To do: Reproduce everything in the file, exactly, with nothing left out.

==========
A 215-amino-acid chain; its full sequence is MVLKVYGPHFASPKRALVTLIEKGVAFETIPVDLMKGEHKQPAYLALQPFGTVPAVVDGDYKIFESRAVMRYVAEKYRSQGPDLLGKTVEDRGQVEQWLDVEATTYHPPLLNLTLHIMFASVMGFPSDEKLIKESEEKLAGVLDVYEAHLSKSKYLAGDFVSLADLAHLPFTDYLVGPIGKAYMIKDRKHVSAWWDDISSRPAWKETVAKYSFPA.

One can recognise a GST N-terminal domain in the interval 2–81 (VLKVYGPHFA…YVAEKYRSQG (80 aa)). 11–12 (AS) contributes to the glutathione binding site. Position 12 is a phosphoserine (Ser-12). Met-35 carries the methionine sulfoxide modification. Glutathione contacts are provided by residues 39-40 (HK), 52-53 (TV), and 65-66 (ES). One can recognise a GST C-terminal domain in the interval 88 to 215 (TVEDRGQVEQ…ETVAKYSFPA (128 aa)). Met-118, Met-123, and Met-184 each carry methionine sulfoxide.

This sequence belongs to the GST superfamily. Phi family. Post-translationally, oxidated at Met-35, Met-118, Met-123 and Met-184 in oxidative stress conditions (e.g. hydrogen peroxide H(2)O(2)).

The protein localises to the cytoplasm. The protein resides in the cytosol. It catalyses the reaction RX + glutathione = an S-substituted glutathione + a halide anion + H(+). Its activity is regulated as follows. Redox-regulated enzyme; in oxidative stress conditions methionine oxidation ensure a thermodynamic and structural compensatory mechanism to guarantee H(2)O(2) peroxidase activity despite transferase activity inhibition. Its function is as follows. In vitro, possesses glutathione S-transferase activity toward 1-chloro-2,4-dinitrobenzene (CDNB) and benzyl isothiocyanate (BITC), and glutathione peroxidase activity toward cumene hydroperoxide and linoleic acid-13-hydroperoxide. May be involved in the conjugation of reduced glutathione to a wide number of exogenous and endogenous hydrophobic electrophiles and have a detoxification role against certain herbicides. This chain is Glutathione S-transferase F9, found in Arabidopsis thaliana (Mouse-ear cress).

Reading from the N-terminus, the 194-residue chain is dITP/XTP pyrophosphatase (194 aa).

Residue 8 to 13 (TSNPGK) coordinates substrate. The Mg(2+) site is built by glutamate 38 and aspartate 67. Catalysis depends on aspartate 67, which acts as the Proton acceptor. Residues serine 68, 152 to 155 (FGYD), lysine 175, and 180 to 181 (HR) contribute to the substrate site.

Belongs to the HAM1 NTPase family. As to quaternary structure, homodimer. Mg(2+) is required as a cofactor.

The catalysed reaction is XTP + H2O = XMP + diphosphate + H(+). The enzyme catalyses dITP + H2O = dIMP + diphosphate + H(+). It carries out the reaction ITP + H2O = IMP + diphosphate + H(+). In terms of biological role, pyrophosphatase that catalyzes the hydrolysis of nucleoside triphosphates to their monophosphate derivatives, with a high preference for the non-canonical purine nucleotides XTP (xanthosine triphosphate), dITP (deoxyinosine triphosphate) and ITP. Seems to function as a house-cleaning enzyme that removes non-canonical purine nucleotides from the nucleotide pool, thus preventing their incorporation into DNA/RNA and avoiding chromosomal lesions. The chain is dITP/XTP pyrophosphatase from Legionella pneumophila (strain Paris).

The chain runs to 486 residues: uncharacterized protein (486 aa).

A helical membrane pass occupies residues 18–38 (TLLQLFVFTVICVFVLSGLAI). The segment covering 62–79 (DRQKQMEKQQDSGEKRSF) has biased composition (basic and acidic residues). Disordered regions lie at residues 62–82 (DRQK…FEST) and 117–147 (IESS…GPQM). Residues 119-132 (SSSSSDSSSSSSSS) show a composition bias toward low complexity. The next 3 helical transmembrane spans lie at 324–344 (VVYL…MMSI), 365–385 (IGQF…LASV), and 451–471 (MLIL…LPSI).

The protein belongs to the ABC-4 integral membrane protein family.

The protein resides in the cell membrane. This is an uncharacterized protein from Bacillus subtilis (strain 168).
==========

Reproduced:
A 215-amino-acid chain; its full sequence is MVLKVYGPHFASPKRALVTLIEKGVAFETIPVDLMKGEHKQPAYLALQPFGTVPAVVDGDYKIFESRAVMRYVAEKYRSQGPDLLGKTVEDRGQVEQWLDVEATTYHPPLLNLTLHIMFASVMGFPSDEKLIKESEEKLAGVLDVYEAHLSKSKYLAGDFVSLADLAHLPFTDYLVGPIGKAYMIKDRKHVSAWWDDISSRPAWKETVAKYSFPA.

One can recognise a GST N-terminal domain in the interval 2–81 (VLKVYGPHFA…YVAEKYRSQG (80 aa)). 11–12 (AS) contributes to the glutathione binding site. Position 12 is a phosphoserine (Ser-12). Met-35 carries the methionine sulfoxide modification. Glutathione contacts are provided by residues 39-40 (HK), 52-53 (TV), and 65-66 (ES). One can recognise a GST C-terminal domain in the interval 88 to 215 (TVEDRGQVEQ…ETVAKYSFPA (128 aa)). Met-118, Met-123, and Met-184 each carry methionine sulfoxide.

This sequence belongs to the GST superfamily. Phi family. Post-translationally, oxidated at Met-35, Met-118, Met-123 and Met-184 in oxidative stress conditions (e.g. hydrogen peroxide H(2)O(2)).

The protein localises to the cytoplasm. The protein resides in the cytosol. It catalyses the reaction RX + glutathione = an S-substituted glutathione + a halide anion + H(+). Its activity is regulated as follows. Redox-regulated enzyme; in oxidative stress conditions methionine oxidation ensure a thermodynamic and structural compensatory mechanism to guarantee H(2)O(2) peroxidase activity despite transferase activity inhibition. Its function is as follows. In vitro, possesses glutathione S-transferase activity toward 1-chloro-2,4-dinitrobenzene (CDNB) and benzyl isothiocyanate (BITC), and glutathione peroxidase activity toward cumene hydroperoxide and linoleic acid-13-hydroperoxide. May be involved in the conjugation of reduced glutathione to a wide number of exogenous and endogenous hydrophobic electrophiles and have a detoxification role against certain herbicides. This chain is Glutathione S-transferase F9, found in Arabidopsis thaliana (Mouse-ear cress).

Reading from the N-terminus, the 194-residue chain is dITP/XTP pyrophosphatase (194 aa).

Residue 8 to 13 (TSNPGK) coordinates substrate. The Mg(2+) site is built by glutamate 38 and aspartate 67. Catalysis depends on aspartate 67, which acts as the Proton acceptor. Residues serine 68, 152 to 155 (FGYD), lysine 175, and 180 to 181 (HR) contribute to the substrate site.

Belongs to the HAM1 NTPase family. As to quaternary structure, homodimer. Mg(2+) is required as a cofactor.

The catalysed reaction is XTP + H2O = XMP + diphosphate + H(+). The enzyme catalyses dITP + H2O = dIMP + diphosphate + H(+). It carries out the reaction ITP + H2O = IMP + diphosphate + H(+). In terms of biological role, pyrophosphatase that catalyzes the hydrolysis of nucleoside triphosphates to their monophosphate derivatives, with a high preference for the non-canonical purine nucleotides XTP (xanthosine triphosphate), dITP (deoxyinosine triphosphate) and ITP. Seems to function as a house-cleaning enzyme that removes non-canonical purine nucleotides from the nucleotide pool, thus preventing their incorporation into DNA/RNA and avoiding chromosomal lesions. The chain is dITP/XTP pyrophosphatase from Legionella pneumophila (strain Paris).

The chain runs to 486 residues: uncharacterized protein (486 aa).

A helical membrane pass occupies residues 18–38 (TLLQLFVFTVICVFVLSGLAI). The segment covering 62–79 (DRQKQMEKQQDSGEKRSF) has biased composition (basic and acidic residues). Disordered regions lie at residues 62–82 (DRQK…FEST) and 117–147 (IESS…GPQM). Residues 119-132 (SSSSSDSSSSSSSS) show a composition bias toward low complexity. The next 3 helical transmembrane spans lie at 324–344 (VVYL…MMSI), 365–385 (IGQF…LASV), and 451–471 (MLIL…LPSI).

The protein belongs to the ABC-4 integral membrane protein family.

The protein resides in the cell membrane. This is an uncharacterized protein from Bacillus subtilis (strain 168).